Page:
NASA will give Boeing an additional cost contract for 10 SLS rockets

The principle behind the additional cost contract is simple. Sometimes the United States government needs something extraordinarily difficult, complex, and unprecedented to build. In those cases, with almost certain technical challenges, the government pays a contractor the full value of development costs, a fee, often 10 percent.

It is a useful tool to get the best contractors in the country to focus their efforts on larger programs that value the government. But this is not a good way to encourage a company to quickly move to a program, especially when companies seek to maximize profits. The reason for this is that the longer a contract is, the more money is spent and the more fees are generated.

An alternative to this is a fixed price contract, in which the government pays the seller a flat fee for a product. If the company distributes a product for less, it makes a profit. If the product ends up costing more, the company eats the difference. Most of the time a company does not receive money until it delivers a product.

Rockets were sometimes considered an exceptionally difficult and complex technology, and they are still very difficult to obtain. However, commercial space companies are now making rockets independent of the United States government. US Air Force USA They have recognized this and gone from the higher cost of competitive fixed price awards for single source contracts and national security launches.

More production cost?

Nine years ago, NASA began the process of building the space launch system rocket, choosing Boeing as the prime contractor for the vehicle’s center stage. Although most propellers used mature technology, including major space shuttle engines, conventional rocket fuel, and side-mounted propellers derived from the shuttle, NASA awarded additional cost contracts for rocket development. Building the central platform and assembling all the rocket technology was difficult, complex and unprecedented, the agency said.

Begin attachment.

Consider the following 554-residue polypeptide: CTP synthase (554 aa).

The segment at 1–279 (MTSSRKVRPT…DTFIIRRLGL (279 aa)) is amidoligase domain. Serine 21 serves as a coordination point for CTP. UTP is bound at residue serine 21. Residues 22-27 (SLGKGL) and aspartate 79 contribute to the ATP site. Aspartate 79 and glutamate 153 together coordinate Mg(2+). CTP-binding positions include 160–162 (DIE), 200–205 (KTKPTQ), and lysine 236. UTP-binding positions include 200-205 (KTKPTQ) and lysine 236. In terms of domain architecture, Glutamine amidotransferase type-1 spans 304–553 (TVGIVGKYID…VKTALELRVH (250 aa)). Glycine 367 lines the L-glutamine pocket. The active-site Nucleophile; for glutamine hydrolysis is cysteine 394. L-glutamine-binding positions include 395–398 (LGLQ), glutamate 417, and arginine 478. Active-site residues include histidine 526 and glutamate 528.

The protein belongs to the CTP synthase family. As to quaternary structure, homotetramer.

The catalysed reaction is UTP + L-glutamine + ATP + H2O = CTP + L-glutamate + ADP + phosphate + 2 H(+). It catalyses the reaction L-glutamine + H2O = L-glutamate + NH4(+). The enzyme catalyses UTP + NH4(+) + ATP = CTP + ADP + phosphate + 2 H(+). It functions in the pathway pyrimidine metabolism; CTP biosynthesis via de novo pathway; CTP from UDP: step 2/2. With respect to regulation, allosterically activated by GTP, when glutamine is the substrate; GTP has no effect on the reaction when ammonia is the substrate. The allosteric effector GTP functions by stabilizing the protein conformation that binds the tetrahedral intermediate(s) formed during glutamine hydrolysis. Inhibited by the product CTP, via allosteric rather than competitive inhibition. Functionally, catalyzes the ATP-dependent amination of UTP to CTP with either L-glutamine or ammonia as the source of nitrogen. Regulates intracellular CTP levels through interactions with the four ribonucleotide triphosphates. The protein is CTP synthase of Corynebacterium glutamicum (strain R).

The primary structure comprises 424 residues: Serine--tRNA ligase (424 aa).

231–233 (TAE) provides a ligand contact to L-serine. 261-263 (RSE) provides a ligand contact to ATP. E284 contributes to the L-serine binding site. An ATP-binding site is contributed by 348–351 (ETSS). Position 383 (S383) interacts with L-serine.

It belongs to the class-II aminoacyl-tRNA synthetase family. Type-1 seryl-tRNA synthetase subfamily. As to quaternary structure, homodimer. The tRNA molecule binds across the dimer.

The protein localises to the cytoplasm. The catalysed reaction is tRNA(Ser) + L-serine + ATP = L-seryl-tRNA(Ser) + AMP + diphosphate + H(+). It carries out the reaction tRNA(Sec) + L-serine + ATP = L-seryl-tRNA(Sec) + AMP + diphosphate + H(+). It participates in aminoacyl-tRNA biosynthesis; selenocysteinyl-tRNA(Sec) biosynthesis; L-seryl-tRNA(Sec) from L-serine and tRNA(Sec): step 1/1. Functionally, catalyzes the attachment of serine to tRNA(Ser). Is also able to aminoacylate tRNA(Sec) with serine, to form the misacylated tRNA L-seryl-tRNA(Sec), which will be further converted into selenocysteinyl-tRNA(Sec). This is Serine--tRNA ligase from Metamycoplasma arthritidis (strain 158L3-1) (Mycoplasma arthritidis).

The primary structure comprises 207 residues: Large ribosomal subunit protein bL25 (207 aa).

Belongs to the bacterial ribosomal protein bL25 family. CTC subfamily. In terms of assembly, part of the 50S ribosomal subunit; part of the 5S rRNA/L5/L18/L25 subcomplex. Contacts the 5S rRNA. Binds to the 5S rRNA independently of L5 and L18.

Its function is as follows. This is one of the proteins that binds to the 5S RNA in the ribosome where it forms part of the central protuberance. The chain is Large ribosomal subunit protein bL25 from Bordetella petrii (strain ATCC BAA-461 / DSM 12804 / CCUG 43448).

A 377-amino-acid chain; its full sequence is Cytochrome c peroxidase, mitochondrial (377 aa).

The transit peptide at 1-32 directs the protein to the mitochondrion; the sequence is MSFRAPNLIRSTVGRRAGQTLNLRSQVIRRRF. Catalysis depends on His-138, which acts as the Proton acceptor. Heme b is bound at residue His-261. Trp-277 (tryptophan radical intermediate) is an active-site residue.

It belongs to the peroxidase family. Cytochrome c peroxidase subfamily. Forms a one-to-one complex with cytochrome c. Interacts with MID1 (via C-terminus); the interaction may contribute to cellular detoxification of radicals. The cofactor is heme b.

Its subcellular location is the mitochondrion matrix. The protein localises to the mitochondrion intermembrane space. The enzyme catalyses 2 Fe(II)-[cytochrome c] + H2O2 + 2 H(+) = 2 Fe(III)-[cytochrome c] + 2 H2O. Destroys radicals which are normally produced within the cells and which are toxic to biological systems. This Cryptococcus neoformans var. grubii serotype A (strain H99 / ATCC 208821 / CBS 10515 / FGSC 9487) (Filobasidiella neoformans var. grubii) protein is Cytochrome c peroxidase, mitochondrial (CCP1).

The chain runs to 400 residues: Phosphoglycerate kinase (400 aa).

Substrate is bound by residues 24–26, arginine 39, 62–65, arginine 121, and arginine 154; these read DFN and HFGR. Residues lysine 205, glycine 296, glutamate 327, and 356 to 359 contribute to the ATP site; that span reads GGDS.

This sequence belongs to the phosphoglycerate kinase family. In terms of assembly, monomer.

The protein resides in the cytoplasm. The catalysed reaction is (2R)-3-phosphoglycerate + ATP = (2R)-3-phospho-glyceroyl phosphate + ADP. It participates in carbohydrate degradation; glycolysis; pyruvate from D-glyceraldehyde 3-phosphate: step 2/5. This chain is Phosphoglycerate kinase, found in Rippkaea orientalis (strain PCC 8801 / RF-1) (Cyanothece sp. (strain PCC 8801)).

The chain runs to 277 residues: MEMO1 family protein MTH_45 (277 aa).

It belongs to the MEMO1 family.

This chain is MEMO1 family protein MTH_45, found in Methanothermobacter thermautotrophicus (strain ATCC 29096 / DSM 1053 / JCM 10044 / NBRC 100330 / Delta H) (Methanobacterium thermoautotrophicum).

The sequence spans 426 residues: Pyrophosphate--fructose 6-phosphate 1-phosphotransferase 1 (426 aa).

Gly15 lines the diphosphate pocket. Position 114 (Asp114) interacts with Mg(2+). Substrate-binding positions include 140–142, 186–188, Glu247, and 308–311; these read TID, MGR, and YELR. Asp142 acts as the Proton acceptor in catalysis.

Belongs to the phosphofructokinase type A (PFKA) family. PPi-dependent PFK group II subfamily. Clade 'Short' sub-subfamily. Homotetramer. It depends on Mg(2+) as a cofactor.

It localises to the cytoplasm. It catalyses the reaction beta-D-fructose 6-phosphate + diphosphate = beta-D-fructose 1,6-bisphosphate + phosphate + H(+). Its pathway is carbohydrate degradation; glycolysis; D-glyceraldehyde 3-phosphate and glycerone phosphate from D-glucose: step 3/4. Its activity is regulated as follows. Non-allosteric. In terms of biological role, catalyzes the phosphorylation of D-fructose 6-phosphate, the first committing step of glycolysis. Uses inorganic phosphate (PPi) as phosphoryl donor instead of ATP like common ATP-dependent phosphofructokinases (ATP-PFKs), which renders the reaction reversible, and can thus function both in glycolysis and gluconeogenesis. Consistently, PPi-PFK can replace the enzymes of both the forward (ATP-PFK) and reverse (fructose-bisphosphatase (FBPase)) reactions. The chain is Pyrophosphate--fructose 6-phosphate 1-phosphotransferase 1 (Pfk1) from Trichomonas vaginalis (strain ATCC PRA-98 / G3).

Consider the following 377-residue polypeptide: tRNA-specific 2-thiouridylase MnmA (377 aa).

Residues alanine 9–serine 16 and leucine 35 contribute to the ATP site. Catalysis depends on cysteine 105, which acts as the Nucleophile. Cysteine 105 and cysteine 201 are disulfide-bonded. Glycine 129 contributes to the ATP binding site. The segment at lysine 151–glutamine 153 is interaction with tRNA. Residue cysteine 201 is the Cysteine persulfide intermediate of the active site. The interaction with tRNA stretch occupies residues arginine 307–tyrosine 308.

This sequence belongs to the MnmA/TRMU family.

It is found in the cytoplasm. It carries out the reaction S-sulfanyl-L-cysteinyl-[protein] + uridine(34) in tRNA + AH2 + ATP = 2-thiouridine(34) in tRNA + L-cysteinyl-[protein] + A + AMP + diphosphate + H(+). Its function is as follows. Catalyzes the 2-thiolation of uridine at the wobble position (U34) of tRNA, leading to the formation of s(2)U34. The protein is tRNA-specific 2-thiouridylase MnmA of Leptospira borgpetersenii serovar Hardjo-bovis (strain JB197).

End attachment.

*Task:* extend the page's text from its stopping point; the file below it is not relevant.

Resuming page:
Rocket has said what critics have said about cost contracts in terms of urgency. The rocket is already three years behind schedule for its first launch and is unlikely to fly at least in mid to early 2021.

However, SLS builders say the rocket is now in production, as Boeing is almost complete with the central first stage, and work on a second vehicle is just beginning. “The SLS is the only rocket powerful enough to send Orion, the astronauts, and the supply to the moon in a single mission, and no other rocket in production is as deep as the rocket launch system today. You can’t send too much cargo. ‚ÄĚProgram manager John SLS SLS Honeycutt said this week.

On Wednesday, NASA announced that it was negotiating a contract with Boeing to buy 10 core stages of SLS. The press release doesn’t mention costs: NASA and Boeing have never been transparent about costs, but, of course, the cost of production and operation for a single SLS launch would exceed $ 1 billion. Nor does it refer to the contractual mechanism.

Agency spokeswoman Catherine Hambleton told Ars that the terms of the contract have not yet been finalized. “NASA estimates that the contract will be a hybrid of cost plus incentive rate and cost plus reward rate, which can go at a constant constant price,” he said. “Cost incentives are designed to reduce costs during initial production to allow for the lowest possible unit prices for later scheduled price missions.”

Political pressure

It does seem remarkable that a government contractor gets a more expensive contract to build a rocket that has almost a decade to build, and one that has moved into production, and based on legacy technology. Yes, it is. However, in their negotiations with NASA, companies like Boeing (and Lockheed Martin, who had recently signed a similar agreement for the Orion spacecraft) know they have strong political support.

In the case of SLS Rocket, the Alabama delegation, which includes a senator who effectively writes the agency’s budget, has clarified that financing the SLS rocket is its priority. So in this case, while NASA did not want to award Boeing an additional cost contract for the SLS rocket for the next 15 years, it may have few options.

What is most remarkable about Programmisa’s Artemis Moon is that, as agency leaders have reiterated, the most complex technical component of the program is not the rocket. Rather, it is the human landing system that will carry astronauts from lunar orbit to the surface and vice versa. However, the Artemis program lacks strong support from Congress. As a result, companies competing to build lunar landers will compete for fixed-price contracts.


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